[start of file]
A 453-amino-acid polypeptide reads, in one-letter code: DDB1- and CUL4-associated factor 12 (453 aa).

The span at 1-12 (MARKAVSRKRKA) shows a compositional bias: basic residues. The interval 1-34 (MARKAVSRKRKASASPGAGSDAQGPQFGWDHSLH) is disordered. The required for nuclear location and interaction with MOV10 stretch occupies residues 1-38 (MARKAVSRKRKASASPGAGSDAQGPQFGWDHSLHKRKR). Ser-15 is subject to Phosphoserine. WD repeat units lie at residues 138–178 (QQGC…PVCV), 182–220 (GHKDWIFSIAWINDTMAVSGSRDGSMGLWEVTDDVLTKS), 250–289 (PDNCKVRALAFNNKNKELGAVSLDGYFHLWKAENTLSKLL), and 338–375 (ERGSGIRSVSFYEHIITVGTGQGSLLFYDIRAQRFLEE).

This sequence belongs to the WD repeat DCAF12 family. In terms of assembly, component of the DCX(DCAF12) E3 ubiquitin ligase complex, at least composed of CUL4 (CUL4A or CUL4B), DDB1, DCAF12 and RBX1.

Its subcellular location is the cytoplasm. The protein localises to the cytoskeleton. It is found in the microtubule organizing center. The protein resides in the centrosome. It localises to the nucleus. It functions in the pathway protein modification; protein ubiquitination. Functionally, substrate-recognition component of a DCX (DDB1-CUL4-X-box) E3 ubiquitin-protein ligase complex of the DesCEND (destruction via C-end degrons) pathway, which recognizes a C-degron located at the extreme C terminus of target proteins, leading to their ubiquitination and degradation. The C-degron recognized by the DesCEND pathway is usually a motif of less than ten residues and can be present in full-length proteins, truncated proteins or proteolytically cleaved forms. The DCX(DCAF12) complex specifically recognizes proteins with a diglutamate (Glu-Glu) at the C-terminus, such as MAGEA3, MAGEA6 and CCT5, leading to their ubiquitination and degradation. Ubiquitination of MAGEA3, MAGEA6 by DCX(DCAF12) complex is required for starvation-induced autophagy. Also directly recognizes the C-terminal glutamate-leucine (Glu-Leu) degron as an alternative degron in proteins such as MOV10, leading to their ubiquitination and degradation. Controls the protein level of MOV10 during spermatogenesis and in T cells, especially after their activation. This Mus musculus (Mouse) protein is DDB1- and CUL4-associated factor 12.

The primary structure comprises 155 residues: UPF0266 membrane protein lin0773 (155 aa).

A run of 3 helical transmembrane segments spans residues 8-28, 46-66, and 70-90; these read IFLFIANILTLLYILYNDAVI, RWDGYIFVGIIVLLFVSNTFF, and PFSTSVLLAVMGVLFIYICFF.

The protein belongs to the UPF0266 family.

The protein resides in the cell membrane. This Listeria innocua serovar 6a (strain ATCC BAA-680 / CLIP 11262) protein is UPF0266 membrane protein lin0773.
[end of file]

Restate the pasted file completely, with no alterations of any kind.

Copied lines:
A 453-amino-acid polypeptide reads, in one-letter code: DDB1- and CUL4-associated factor 12 (453 aa).

The span at 1-12 (MARKAVSRKRKA) shows a compositional bias: basic residues. The interval 1-34 (MARKAVSRKRKASASPGAGSDAQGPQFGWDHSLH) is disordered. The required for nuclear location and interaction with MOV10 stretch occupies residues 1-38 (MARKAVSRKRKASASPGAGSDAQGPQFGWDHSLHKRKR). Ser-15 is subject to Phosphoserine. WD repeat units lie at residues 138–178 (QQGC…PVCV), 182–220 (GHKDWIFSIAWINDTMAVSGSRDGSMGLWEVTDDVLTKS), 250–289 (PDNCKVRALAFNNKNKELGAVSLDGYFHLWKAENTLSKLL), and 338–375 (ERGSGIRSVSFYEHIITVGTGQGSLLFYDIRAQRFLEE).

This sequence belongs to the WD repeat DCAF12 family. In terms of assembly, component of the DCX(DCAF12) E3 ubiquitin ligase complex, at least composed of CUL4 (CUL4A or CUL4B), DDB1, DCAF12 and RBX1.

Its subcellular location is the cytoplasm. The protein localises to the cytoskeleton. It is found in the microtubule organizing center. The protein resides in the centrosome. It localises to the nucleus. It functions in the pathway protein modification; protein ubiquitination. Functionally, substrate-recognition component of a DCX (DDB1-CUL4-X-box) E3 ubiquitin-protein ligase complex of the DesCEND (destruction via C-end degrons) pathway, which recognizes a C-degron located at the extreme C terminus of target proteins, leading to their ubiquitination and degradation. The C-degron recognized by the DesCEND pathway is usually a motif of less than ten residues and can be present in full-length proteins, truncated proteins or proteolytically cleaved forms. The DCX(DCAF12) complex specifically recognizes proteins with a diglutamate (Glu-Glu) at the C-terminus, such as MAGEA3, MAGEA6 and CCT5, leading to their ubiquitination and degradation. Ubiquitination of MAGEA3, MAGEA6 by DCX(DCAF12) complex is required for starvation-induced autophagy. Also directly recognizes the C-terminal glutamate-leucine (Glu-Leu) degron as an alternative degron in proteins such as MOV10, leading to their ubiquitination and degradation. Controls the protein level of MOV10 during spermatogenesis and in T cells, especially after their activation. This Mus musculus (Mouse) protein is DDB1- and CUL4-associated factor 12.

The primary structure comprises 155 residues: UPF0266 membrane protein lin0773 (155 aa).

A run of 3 helical transmembrane segments spans residues 8-28, 46-66, and 70-90; these read IFLFIANILTLLYILYNDAVI, RWDGYIFVGIIVLLFVSNTFF, and PFSTSVLLAVMGVLFIYICFF.

The protein belongs to the UPF0266 family.

The protein resides in the cell membrane. This Listeria innocua serovar 6a (strain ATCC BAA-680 / CLIP 11262) protein is UPF0266 membrane protein lin0773.